Wednesday, June 25, 2008

Film #60: Sophie's Choice

Alan J. Pakula, the man who produced To Kill a Mockingbird and directed, among others, All The President's Men and The Parallax View, wrote and directed this majestic, extremely faithful adaptation of
Pulitzer-Prize-winner William Styron's stunning semi-autobiographical novel. In it, Peter MacNichol endearingly plays Stingo, a young 40s-era Southerner who journeys to "a place as strange as Brooklyn" where, while trying to compose the Great American Novel, he befriends his neighbors: Sophie Zowistowska (Meryl Streep), a beautiful Polish survivor of the Nazi death camps, and her lover, Nathan (Kevin Kline), a moody Jewish chemist obsessed with the Nazis' escape from justice. Through this relationship, the hungry, naive Stingo receives his first all-important contact with the forces of love and death, but in very unexpected ways.

This is certainly one of my very favorite movies; I could quote its dialogue from beginning to end, I love it so. Streep rightfully garnered every award in the book for portraying the complicated, frightened Sophie. The actress shaved her head, lost 30 pounds, gained them right back again and then some, and learned both German and Polish in order to play the role, and it proved conclusively to the world in 1982 that there was a new queen of acting with which to contend. Kline, following a successful stage run that earned him two Tony awards, made quite a notable screen debut with his showy, moving role as the mercurial Nathan. And the wide-eyed MacNichol is very likable foil to the couple, his loyalties battered between the two like a play-toy. I should also say some kind words about Josef Sommer, the terrific character actor who vibrantly narrates the movie as an older Stingo.

Pakula lifted much of his dialogue directly from Styron's book, creating a beautifully literate and intelligent screenplay that earned him his third Oscar nomination. Photographer Nestor Alamendros cleverly contrasts the bright colors of Brooklyn with the washed-out tones of Nazi Germany, and composer Marvin Hamlisch adapted the works of Mozart, Beethoven and Johann Strauss to great emotional effect. It should be said that Sophie's titular choice isn't as obvious as it may seem; to say the least, when it comes time to be made, it is one of film history's most devastating moments.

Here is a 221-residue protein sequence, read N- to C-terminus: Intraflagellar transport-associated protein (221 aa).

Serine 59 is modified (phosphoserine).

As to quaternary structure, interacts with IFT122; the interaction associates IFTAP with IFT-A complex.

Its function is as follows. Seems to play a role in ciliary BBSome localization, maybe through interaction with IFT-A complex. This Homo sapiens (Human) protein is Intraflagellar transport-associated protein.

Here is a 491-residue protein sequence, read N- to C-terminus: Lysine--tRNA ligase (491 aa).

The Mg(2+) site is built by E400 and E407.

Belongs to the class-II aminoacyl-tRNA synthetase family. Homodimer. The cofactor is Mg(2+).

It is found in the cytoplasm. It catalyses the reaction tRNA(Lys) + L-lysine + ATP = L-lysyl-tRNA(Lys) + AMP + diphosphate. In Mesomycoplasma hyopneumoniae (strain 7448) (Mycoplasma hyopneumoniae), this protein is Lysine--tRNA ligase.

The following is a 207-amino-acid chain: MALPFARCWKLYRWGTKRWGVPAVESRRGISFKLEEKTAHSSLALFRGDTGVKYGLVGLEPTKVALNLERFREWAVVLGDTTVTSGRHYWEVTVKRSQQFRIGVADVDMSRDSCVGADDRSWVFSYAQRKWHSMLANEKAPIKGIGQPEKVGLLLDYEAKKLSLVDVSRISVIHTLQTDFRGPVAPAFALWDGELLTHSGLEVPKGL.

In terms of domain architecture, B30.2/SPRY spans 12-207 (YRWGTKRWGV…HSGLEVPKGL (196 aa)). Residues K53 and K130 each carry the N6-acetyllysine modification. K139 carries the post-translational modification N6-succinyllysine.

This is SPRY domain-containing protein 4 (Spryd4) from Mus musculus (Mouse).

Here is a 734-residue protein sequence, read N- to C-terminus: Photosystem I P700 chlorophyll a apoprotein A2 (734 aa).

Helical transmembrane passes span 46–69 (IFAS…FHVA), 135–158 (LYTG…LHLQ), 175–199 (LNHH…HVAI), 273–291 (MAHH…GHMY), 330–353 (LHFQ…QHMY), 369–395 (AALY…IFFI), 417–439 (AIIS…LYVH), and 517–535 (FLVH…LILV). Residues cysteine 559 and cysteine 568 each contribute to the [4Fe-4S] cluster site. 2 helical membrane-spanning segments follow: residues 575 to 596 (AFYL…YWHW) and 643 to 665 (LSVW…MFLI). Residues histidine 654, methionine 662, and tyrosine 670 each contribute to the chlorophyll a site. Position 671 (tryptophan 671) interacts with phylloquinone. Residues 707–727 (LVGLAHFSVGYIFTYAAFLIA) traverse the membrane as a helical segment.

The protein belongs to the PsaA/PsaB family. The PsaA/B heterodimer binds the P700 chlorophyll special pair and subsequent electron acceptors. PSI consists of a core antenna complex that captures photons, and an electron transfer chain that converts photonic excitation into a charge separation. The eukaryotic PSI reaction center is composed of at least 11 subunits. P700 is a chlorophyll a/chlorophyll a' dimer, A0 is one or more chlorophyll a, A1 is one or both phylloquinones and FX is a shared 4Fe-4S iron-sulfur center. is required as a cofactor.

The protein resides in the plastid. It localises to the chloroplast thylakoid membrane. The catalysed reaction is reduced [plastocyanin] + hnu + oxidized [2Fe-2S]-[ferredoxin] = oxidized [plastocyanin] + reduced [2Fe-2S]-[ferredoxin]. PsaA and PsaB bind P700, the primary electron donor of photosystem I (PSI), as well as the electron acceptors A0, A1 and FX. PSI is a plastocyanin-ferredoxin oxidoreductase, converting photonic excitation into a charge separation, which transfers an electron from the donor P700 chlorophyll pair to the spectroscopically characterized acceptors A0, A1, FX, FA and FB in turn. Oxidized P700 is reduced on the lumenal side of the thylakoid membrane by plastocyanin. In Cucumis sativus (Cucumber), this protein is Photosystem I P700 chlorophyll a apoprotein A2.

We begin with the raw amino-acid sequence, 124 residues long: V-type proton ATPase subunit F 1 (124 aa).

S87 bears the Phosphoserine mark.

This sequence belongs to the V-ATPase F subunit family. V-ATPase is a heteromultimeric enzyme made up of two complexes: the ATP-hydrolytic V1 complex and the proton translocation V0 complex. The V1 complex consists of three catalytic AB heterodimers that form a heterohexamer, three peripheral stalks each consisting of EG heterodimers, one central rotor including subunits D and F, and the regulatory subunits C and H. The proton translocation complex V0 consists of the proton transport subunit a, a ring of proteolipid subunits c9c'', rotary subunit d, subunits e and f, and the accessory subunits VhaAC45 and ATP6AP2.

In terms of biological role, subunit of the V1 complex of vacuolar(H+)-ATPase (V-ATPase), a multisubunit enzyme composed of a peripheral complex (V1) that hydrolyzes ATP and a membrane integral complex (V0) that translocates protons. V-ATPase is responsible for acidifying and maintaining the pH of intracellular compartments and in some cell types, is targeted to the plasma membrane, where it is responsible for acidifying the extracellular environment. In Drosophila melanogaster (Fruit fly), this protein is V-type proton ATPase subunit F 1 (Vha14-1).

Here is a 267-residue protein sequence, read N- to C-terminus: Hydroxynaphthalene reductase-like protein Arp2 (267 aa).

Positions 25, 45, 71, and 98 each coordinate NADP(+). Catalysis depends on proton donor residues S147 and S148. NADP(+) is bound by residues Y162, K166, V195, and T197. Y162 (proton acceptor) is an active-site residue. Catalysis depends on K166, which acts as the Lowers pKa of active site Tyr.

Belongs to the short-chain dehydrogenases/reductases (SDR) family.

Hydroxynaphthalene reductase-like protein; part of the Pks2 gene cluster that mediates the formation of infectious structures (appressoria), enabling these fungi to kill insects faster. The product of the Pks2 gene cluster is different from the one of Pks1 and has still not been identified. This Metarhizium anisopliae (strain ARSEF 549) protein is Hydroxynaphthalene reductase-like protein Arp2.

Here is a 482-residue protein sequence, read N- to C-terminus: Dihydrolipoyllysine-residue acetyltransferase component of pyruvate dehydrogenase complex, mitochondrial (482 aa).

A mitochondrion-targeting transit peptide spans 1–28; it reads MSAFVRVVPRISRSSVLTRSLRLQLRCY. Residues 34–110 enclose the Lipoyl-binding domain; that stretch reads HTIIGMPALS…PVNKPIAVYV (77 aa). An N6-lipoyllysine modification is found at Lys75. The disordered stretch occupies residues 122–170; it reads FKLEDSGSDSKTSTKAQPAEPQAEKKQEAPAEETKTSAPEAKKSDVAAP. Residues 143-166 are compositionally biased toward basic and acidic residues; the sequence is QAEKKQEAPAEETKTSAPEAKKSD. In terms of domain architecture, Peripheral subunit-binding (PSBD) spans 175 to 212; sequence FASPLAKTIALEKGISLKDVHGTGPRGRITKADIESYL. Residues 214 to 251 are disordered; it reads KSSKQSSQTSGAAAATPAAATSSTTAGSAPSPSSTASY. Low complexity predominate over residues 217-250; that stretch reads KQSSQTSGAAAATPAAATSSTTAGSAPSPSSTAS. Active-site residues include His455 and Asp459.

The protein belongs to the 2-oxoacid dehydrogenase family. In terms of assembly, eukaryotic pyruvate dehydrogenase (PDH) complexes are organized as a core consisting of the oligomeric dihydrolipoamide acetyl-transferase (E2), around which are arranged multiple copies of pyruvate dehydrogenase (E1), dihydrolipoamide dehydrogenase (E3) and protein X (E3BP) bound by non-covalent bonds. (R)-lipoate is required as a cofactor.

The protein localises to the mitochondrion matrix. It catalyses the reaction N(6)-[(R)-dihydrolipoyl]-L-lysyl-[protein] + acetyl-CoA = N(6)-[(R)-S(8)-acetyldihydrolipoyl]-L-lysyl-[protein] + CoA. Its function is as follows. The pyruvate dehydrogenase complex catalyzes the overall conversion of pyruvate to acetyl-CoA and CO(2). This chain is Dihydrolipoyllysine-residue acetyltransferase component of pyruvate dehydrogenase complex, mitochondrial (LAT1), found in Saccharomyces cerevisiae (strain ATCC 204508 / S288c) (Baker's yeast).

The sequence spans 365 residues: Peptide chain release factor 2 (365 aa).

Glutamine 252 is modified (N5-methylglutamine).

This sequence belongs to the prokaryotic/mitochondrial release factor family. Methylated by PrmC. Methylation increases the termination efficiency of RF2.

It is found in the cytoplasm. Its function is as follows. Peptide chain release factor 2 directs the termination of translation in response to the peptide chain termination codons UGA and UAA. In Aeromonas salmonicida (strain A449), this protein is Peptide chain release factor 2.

I'd like to note that I found this photo of the regal Brooklyn home that was used (and, I believe, painted pink) for the apartment house in Sophie's Choice. It's located at 101 Rugby Road in Flatbush, in the Victorian-era neighborhood of Prospect Park South.

Film #59: Of Unknown Origin



Greatest rat movie ever made? Forget Willard! Get outta here, Ben! Don't even think about mentioning Ratatouille! Instead: check out Of Unknown Origin, the killer rat extravaganza to beat all! The late George Pan Cosmatos (Tombstone, Cobra) directed this 1983 Canadian production starring Peter Weller as a successful white-collar executive with a hot wife (Shannon Tweed), a little tyke, a new brownstone, and a helluva problem. When the wife and kid go out of town, he's starts noticing little details...scratching behind the walls, a turd here and there, a chewed-through box of oatmeal,
that sort of thing. Doesn't take Weller long to figure he's got a non-paying roommate in his picture-perfect home. Wait...did I say little? Make that BIIIG--a roommate with a tail that I'd say was, oh, maybe an inch or two in circumfrence.

So he does the usual--lays out traps and so forth. Nope. The thing's too smart for that! So he goes and gets advice from a super exterminator (Louis Del Grande from Scanners), who tells him he's got have a female rat in his perfect house, and that means awful trouble. Thus begins this all-out war between man and rodentia! It's a smash-up, I hafta say.  Let's just say the place is gonna a little retouching when all is done.